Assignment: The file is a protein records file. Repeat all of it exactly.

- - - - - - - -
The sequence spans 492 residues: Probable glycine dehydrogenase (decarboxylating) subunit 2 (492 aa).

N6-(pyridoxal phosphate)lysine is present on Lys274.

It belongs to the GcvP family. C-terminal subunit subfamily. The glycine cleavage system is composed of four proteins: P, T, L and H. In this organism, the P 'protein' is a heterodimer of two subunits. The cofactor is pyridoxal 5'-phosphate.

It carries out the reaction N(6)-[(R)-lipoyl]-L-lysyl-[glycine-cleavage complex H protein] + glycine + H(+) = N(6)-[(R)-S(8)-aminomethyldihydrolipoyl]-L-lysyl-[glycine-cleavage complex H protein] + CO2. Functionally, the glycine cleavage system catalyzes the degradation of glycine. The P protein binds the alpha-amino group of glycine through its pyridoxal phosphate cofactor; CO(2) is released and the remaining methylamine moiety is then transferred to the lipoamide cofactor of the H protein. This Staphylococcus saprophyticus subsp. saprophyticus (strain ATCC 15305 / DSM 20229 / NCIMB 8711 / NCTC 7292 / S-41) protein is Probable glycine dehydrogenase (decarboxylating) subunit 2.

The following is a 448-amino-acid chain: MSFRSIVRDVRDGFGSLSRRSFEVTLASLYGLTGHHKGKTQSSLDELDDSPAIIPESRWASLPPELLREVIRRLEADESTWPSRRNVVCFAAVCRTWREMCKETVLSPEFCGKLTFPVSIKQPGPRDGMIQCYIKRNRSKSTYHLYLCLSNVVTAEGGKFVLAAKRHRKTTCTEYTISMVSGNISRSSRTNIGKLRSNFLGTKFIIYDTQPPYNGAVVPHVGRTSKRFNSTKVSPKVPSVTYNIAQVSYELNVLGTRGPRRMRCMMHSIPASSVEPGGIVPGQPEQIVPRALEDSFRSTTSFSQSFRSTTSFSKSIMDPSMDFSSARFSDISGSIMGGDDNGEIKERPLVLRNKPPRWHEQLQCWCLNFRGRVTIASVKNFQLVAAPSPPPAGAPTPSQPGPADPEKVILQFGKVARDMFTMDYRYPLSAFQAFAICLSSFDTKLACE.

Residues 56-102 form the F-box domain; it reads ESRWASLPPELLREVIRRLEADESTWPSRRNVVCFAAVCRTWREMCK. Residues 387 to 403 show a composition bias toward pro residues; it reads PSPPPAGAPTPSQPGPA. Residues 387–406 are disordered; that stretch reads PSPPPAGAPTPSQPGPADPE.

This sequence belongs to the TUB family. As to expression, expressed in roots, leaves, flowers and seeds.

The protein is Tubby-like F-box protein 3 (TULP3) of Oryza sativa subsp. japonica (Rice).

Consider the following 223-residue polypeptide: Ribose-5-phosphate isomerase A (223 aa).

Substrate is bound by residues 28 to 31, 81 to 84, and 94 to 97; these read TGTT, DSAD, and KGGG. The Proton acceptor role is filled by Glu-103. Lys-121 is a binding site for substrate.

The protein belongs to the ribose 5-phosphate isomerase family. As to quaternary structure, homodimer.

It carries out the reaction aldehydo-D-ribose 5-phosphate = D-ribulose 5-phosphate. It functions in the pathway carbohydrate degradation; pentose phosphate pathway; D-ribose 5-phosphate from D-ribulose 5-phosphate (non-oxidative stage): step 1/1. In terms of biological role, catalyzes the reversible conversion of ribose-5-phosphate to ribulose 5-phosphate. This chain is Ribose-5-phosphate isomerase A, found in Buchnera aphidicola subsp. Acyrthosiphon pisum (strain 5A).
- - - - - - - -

The sequence spans 492 residues: Probable glycine dehydrogenase (decarboxylating) subunit 2 (492 aa).

N6-(pyridoxal phosphate)lysine is present on Lys274.

It belongs to the GcvP family. C-terminal subunit subfamily. The glycine cleavage system is composed of four proteins: P, T, L and H. In this organism, the P 'protein' is a heterodimer of two subunits. The cofactor is pyridoxal 5'-phosphate.

It carries out the reaction N(6)-[(R)-lipoyl]-L-lysyl-[glycine-cleavage complex H protein] + glycine + H(+) = N(6)-[(R)-S(8)-aminomethyldihydrolipoyl]-L-lysyl-[glycine-cleavage complex H protein] + CO2. Functionally, the glycine cleavage system catalyzes the degradation of glycine. The P protein binds the alpha-amino group of glycine through its pyridoxal phosphate cofactor; CO(2) is released and the remaining methylamine moiety is then transferred to the lipoamide cofactor of the H protein. This Staphylococcus saprophyticus subsp. saprophyticus (strain ATCC 15305 / DSM 20229 / NCIMB 8711 / NCTC 7292 / S-41) protein is Probable glycine dehydrogenase (decarboxylating) subunit 2.

The following is a 448-amino-acid chain: MSFRSIVRDVRDGFGSLSRRSFEVTLASLYGLTGHHKGKTQSSLDELDDSPAIIPESRWASLPPELLREVIRRLEADESTWPSRRNVVCFAAVCRTWREMCKETVLSPEFCGKLTFPVSIKQPGPRDGMIQCYIKRNRSKSTYHLYLCLSNVVTAEGGKFVLAAKRHRKTTCTEYTISMVSGNISRSSRTNIGKLRSNFLGTKFIIYDTQPPYNGAVVPHVGRTSKRFNSTKVSPKVPSVTYNIAQVSYELNVLGTRGPRRMRCMMHSIPASSVEPGGIVPGQPEQIVPRALEDSFRSTTSFSQSFRSTTSFSKSIMDPSMDFSSARFSDISGSIMGGDDNGEIKERPLVLRNKPPRWHEQLQCWCLNFRGRVTIASVKNFQLVAAPSPPPAGAPTPSQPGPADPEKVILQFGKVARDMFTMDYRYPLSAFQAFAICLSSFDTKLACE.

Residues 56-102 form the F-box domain; it reads ESRWASLPPELLREVIRRLEADESTWPSRRNVVCFAAVCRTWREMCK. Residues 387 to 403 show a composition bias toward pro residues; it reads PSPPPAGAPTPSQPGPA. Residues 387–406 are disordered; that stretch reads PSPPPAGAPTPSQPGPADPE.

This sequence belongs to the TUB family. As to expression, expressed in roots, leaves, flowers and seeds.

The protein is Tubby-like F-box protein 3 (TULP3) of Oryza sativa subsp. japonica (Rice).

Consider the following 223-residue polypeptide: Ribose-5-phosphate isomerase A (223 aa).

Substrate is bound by residues 28 to 31, 81 to 84, and 94 to 97; these read TGTT, DSAD, and KGGG. The Proton acceptor role is filled by Glu-103. Lys-121 is a binding site for substrate.

The protein belongs to the ribose 5-phosphate isomerase family. As to quaternary structure, homodimer.

It carries out the reaction aldehydo-D-ribose 5-phosphate = D-ribulose 5-phosphate. It functions in the pathway carbohydrate degradation; pentose phosphate pathway; D-ribose 5-phosphate from D-ribulose 5-phosphate (non-oxidative stage): step 1/1. In terms of biological role, catalyzes the reversible conversion of ribose-5-phosphate to ribulose 5-phosphate. This chain is Ribose-5-phosphate isomerase A, found in Buchnera aphidicola subsp. Acyrthosiphon pisum (strain 5A).